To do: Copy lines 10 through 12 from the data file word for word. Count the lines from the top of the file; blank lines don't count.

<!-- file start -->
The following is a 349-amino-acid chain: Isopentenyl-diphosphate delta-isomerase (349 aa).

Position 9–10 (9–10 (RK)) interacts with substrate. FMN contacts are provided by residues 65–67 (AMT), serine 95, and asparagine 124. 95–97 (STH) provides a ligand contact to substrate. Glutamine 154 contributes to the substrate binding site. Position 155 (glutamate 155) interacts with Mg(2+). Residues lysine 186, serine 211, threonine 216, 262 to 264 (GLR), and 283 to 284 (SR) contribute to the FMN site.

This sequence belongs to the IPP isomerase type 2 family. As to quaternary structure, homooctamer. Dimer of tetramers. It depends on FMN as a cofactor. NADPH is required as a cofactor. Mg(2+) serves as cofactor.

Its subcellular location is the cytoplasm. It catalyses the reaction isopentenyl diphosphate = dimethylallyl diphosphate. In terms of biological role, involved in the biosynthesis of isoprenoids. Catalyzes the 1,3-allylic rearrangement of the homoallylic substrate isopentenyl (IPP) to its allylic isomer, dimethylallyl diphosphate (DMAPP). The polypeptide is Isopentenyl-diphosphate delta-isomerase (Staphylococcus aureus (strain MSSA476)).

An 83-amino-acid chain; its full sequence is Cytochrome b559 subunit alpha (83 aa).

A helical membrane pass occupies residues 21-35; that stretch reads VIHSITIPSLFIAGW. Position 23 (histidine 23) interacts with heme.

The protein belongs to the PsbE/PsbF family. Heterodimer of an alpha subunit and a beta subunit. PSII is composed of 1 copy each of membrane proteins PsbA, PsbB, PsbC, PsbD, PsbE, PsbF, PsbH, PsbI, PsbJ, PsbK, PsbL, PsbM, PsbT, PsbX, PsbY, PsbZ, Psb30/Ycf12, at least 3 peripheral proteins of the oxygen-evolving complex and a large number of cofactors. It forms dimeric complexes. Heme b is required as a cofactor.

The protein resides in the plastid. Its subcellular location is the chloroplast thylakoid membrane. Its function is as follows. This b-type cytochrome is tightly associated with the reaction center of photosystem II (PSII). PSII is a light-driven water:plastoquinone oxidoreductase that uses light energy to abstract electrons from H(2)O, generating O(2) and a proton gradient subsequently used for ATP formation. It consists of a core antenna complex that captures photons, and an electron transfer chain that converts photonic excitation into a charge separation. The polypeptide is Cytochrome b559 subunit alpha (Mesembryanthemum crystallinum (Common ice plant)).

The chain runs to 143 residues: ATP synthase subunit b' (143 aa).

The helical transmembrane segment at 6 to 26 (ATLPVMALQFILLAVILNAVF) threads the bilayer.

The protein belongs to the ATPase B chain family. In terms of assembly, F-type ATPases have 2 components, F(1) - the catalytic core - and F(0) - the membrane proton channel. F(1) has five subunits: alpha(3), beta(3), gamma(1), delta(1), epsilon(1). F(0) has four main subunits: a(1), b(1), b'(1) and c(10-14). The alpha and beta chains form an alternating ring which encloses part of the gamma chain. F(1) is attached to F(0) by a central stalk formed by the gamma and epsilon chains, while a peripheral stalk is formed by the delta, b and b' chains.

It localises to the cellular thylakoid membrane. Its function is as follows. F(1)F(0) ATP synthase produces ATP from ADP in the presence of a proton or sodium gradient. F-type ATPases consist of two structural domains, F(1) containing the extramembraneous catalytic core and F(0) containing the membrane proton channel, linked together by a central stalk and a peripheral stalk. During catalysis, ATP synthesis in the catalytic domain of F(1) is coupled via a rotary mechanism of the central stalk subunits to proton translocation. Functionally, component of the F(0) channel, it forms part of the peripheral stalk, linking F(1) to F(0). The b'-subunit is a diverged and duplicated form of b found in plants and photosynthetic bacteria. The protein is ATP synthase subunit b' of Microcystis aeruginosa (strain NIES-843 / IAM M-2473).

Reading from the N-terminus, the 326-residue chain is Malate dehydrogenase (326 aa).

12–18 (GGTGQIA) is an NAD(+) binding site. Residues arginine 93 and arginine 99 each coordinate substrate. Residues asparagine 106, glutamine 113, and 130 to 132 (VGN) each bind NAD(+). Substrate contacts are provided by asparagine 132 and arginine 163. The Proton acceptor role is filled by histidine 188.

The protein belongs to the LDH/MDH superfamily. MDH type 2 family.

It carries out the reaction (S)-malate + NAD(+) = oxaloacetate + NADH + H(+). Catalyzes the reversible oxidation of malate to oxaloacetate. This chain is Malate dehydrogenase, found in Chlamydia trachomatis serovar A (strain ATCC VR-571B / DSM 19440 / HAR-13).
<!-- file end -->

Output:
The helical transmembrane segment at 6 to 26 (ATLPVMALQFILLAVILNAVF) threads the bilayer.

The protein belongs to the ATPase B chain family. In terms of assembly, F-type ATPases have 2 components, F(1) - the catalytic core - and F(0) - the membrane proton channel. F(1) has five subunits: alpha(3), beta(3), gamma(1), delta(1), epsilon(1). F(0) has four main subunits: a(1), b(1), b'(1) and c(10-14). The alpha and beta chains form an alternating ring which encloses part of the gamma chain. F(1) is attached to F(0) by a central stalk formed by the gamma and epsilon chains, while a peripheral stalk is formed by the delta, b and b' chains.

It localises to the cellular thylakoid membrane. Its function is as follows. F(1)F(0) ATP synthase produces ATP from ADP in the presence of a proton or sodium gradient. F-type ATPases consist of two structural domains, F(1) containing the extramembraneous catalytic core and F(0) containing the membrane proton channel, linked together by a central stalk and a peripheral stalk. During catalysis, ATP synthesis in the catalytic domain of F(1) is coupled via a rotary mechanism of the central stalk subunits to proton translocation. Functionally, component of the F(0) channel, it forms part of the peripheral stalk, linking F(1) to F(0). The b'-subunit is a diverged and duplicated form of b found in plants and photosynthetic bacteria. The protein is ATP synthase subunit b' of Microcystis aeruginosa (strain NIES-843 / IAM M-2473).